VA presumes non-Hodgkin’s lymphoma is related to a Veteran's:
These Veterans do not have to prove a connection between their disease and service to be eligible to receive VA health care and disability compensation.
Non-Hodgkin's lymphoma is a type of cancer of the lymph glands and other lymphatic tissue, which are part of the body’s immune system that help to fight infection and disease.
Signs include swollen, painless lymph nodes in the neck, armpit or groin areas in early stages. Other signs may include fever, night sweats, fatigue, weight loss, abdominal pain or swelling, chest pain or trouble breathing, itchy skin.
Visit Medline Plus to learn about treatment of non-Hodgkin’s lymphoma, the latest research, and more from the National Institutes of Health.
Veterans with non-Hodgkin’s lymphoma who were exposed to herbicides during service or served in Vietnam during the Vietnam Era (including the waters offshore) may be eligible for disability compensation and health care.
Veterans who served in Vietnam, the Korean demilitarized zone or another area where Agent Orange was sprayed may be eligible for a free Agent Orange registry health exam.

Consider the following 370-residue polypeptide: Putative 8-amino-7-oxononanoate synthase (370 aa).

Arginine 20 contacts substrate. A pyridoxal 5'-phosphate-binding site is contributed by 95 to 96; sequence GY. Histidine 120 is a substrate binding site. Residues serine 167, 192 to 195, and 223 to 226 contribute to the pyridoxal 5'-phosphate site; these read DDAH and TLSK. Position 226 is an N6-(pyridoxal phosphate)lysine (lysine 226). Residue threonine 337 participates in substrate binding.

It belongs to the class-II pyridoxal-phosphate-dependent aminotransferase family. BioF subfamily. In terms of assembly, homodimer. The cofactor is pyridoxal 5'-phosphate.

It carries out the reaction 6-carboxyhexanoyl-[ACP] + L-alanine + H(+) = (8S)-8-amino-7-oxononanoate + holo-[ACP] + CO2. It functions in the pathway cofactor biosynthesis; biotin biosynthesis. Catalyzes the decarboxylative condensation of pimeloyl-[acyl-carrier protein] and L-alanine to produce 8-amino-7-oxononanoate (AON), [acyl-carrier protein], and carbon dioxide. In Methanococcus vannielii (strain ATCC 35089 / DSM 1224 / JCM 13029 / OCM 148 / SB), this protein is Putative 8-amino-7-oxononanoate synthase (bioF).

Surviving spouses, dependent children and dependent parents of Veterans who were exposed to herbicides during military service or served in Vietnam during the Vietnam Era (including the waters offshore) and died as the result of non-Hodgkin's lymphoma may be eligible for survivors' benefits.
The Institute of Medicine of the National Academy of Sciences concluded in its 1994 report on "Veterans and Agent Orange: Health Effects of Herbicides Used in Vietnam" and in future updates that there is sufficient evidence of a positive association between exposure to herbicides (2,4-D; 2,4,5-T and its contaminant TCDD; cacodylic acid; and picloram) and non-Hodgkin’s lymphoma.
View more research on health effects of Agent Orange.